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Success Story: When Brown Turns to Gold

A small group of farmers from Davao Oriental may have finally struck gold in their cacao beans. After about 10 years of tilling their land and selling raw cacao beans, members of the Mayo Agrarian Reform Beneficiaries Cooperative (MAGREBCO) recently decided to try their hand at processing tablea or cacao tablets—and quickly realized this was their ticket to sweet earnings from those dark crops. “In March, we sold our first tablea order to Jollibee Foundation,” said Joie Nugas, chairman of the board of MAGREBCO.

Success-Story-When-brown-turns-to-goldDavao’s weather is ideal for growing cacao. Photos: Courtesy of DAR Davao

“We want to sustain the making of tablea so that we can involve the wives of our members in the process, and they can earn extra for their needs.” It’s not just the giant Filipino fast food chain that has been knocking on the doors of the cooperative for their tablea. Cooperative manager Boy Galon shared that a visitor from Missouri, U.S.A. once came over to MAGREBCO’s office and bought samples of dried cacao beans, which he processed into chocolate. The American said he was impressed by MAGREBCO’s product because it contained 75 percent cacao. The beans he bought from Ecuador had only 65 percent cacao, he said. While the supply of raw materials is not an issue, Nugas said that the cooperative needed training and equipment to be able to meet the demand for cacao tablets. He said that the cooperative had to turn down offers for them to supply other groups because MAGREBCO would not be able to produce the volume that is needed.
 
“We have a lot of orders, but we lack the equipment and training so we can meet their orders,” he said. With the help of the Department of Agrarian Reform and the Department of Trade and Industry, MAGREBCO members attended seminars to help them run their cooperative better. Today, the group continues to seek trainings so their products can penetrate and dominate the tablea market. In the past three years, MAGREBCO has produced around 1,000 packs of tablea, each containing five tablets, which the cooperative sold on a per-order basis. A pack retails for P50. The tableas are a big hit in local bakeshops in Mati.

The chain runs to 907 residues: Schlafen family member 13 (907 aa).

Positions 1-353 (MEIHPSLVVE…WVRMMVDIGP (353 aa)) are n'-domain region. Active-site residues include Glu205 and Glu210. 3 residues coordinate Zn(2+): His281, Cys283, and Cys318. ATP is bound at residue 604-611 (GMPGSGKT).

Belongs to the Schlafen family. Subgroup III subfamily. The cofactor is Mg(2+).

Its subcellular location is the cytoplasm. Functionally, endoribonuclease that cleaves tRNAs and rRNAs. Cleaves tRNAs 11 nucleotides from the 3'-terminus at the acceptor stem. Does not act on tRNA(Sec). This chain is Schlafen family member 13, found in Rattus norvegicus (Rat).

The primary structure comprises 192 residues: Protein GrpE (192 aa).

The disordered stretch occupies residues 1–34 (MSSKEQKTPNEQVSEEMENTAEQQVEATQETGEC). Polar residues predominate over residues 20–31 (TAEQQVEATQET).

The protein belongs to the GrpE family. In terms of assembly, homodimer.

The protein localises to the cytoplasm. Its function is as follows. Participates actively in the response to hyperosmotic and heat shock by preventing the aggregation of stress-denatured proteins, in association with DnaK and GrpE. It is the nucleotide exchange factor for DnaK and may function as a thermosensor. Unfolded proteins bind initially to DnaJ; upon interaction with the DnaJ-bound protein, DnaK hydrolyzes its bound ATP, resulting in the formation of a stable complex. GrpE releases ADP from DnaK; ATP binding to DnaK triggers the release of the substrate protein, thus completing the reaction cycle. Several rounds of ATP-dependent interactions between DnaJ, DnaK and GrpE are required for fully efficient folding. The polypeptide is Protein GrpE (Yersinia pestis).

The cooperative is anticipating an increase in demand for cacao tablets as eight different groups have expressed interest in getting their tablea requirement from MAGREBCO, Galon said. MAGREBCO farmers are tilling an aggregate 616-ha land they received under the Comprehensive Agrarian Reform Program. TheSuccess-Story-When-brown-turns-to-gold-2Sun-dried cacao beans fetch a bettermarket price than oven dried beans. Courtesy of DAR Davao landholding was previously owned by the Hacienda Mayo Inc. until the government acquired and distributed it to farmer in 2003. Nugas recalled that the owners were very cordial with the beneficiaries. When the land was distributed to them, “it was peaceful and everyone was very, very happy.” He said he has since sent his five kids to college, and he’s still enjoying farm work. Aside from cacao trees, the cooperative grows banana and coconut in the plantation but MAGREBCO’s main produce is still cacao because these fetch a better price than other crops. A kilo of dry cacao beans used to sell for around P90 to P100, but the price has since dropped to P65 per kilo.
 
“We couldn’t negotiate for a better price because buyers would quickly go to (other sellers) if we don’t agree to their price. That’s why we want to produce tablea because it will fare better in the market,” Nugas said. The summer months are usually the harvest season of cacao, and each farmer can have a yield of 50 kilos every week. In lean months, farmers harvest around 30 kilos every two weeks to allow the trees to grow beans just right. Cacao growers can sell the beans right away after harvest, but cacao sells higher when it’s dried. It takes about three days for the beans to dry well in the sun and about 12 hours using an indoor dryer, according to Nugas.
 
While sun-drying may take more time, it requires less capital and labour. MAGREBCO farmers have no problem sun-drying beans. It took them 10 years to make a hit tablea—a few days in the sun won’t hurt if the end product can be turned to gold.
 
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